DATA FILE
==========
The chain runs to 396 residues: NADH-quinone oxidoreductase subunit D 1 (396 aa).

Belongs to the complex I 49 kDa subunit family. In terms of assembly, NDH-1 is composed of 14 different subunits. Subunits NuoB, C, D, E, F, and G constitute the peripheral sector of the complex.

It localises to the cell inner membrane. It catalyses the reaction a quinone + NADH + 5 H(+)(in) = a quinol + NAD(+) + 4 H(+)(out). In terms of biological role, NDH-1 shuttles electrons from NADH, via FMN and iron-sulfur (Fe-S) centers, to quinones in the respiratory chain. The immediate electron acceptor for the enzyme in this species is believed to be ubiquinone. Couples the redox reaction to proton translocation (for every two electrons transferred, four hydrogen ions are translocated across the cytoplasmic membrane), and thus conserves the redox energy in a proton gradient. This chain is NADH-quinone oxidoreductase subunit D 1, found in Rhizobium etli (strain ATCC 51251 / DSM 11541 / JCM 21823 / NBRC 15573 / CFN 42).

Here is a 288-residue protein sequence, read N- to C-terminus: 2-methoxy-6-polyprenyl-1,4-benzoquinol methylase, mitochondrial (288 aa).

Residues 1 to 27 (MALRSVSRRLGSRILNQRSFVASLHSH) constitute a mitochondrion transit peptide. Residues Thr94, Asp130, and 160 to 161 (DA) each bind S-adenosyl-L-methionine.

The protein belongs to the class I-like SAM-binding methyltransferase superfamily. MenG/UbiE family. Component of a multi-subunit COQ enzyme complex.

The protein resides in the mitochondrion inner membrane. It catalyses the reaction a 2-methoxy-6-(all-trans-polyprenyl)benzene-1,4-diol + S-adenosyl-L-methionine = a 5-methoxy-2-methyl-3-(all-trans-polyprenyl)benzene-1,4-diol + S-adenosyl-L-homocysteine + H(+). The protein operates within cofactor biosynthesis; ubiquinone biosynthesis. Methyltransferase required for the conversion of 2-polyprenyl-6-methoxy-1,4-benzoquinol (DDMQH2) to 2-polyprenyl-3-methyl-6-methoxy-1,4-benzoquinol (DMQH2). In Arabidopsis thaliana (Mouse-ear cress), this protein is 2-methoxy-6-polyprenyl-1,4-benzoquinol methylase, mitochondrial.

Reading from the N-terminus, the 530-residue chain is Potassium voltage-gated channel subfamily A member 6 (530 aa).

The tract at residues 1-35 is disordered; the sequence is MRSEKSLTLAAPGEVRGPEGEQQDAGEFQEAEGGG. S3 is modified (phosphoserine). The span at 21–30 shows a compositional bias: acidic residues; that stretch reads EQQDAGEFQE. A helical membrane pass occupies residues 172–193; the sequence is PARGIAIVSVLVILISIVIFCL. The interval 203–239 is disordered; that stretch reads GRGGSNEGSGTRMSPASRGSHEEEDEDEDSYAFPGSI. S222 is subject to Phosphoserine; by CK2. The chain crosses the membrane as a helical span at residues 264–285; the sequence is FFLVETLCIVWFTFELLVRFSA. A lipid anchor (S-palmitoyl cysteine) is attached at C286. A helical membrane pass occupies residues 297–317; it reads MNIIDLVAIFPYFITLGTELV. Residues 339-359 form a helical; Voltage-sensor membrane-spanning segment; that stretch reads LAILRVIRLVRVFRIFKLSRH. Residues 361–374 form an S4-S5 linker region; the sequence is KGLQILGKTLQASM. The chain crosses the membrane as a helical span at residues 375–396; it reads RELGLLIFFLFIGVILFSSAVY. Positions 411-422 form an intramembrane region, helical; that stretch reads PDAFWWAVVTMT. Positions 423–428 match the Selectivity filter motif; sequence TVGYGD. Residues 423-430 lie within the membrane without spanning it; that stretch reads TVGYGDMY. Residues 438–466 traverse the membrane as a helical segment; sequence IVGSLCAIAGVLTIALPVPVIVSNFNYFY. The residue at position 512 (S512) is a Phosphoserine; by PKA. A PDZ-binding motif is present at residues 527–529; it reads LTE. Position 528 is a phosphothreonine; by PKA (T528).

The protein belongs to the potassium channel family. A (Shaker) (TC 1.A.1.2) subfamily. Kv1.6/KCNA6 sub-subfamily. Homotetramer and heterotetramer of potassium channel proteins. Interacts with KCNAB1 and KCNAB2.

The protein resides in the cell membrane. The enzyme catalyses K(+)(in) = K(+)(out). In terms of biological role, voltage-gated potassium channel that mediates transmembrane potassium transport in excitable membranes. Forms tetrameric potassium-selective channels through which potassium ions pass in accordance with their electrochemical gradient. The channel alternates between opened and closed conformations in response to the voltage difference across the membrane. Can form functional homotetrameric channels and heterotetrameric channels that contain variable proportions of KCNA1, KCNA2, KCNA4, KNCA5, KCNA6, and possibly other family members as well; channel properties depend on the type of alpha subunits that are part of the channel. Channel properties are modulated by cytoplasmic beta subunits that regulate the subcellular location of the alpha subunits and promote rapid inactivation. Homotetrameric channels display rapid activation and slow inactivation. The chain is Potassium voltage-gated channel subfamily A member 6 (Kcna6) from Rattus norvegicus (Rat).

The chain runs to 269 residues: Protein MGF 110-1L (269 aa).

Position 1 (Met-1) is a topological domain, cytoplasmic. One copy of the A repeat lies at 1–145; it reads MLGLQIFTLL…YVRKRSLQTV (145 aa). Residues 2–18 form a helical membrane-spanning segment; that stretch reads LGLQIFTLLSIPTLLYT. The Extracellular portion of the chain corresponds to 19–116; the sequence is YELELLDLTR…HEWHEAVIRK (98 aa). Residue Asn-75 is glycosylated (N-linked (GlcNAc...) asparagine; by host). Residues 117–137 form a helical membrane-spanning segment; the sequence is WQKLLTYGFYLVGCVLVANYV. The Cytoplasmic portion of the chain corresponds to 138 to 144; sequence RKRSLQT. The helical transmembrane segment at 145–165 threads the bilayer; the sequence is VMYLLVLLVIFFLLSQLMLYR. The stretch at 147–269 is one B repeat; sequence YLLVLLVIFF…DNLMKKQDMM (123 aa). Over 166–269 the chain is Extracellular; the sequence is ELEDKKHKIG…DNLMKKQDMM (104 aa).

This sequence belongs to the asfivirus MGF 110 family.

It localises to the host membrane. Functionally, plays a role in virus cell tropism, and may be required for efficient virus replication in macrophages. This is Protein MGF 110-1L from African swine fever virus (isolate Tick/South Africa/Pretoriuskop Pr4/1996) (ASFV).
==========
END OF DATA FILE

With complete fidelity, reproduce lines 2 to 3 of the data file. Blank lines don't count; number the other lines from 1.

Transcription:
Belongs to the complex I 49 kDa subunit family. In terms of assembly, NDH-1 is composed of 14 different subunits. Subunits NuoB, C, D, E, F, and G constitute the peripheral sector of the complex.

It localises to the cell inner membrane. It catalyses the reaction a quinone + NADH + 5 H(+)(in) = a quinol + NAD(+) + 4 H(+)(out). In terms of biological role, NDH-1 shuttles electrons from NADH, via FMN and iron-sulfur (Fe-S) centers, to quinones in the respiratory chain. The immediate electron acceptor for the enzyme in this species is believed to be ubiquinone. Couples the redox reaction to proton translocation (for every two electrons transferred, four hydrogen ions are translocated across the cytoplasmic membrane), and thus conserves the redox energy in a proton gradient. This chain is NADH-quinone oxidoreductase subunit D 1, found in Rhizobium etli (strain ATCC 51251 / DSM 11541 / JCM 21823 / NBRC 15573 / CFN 42).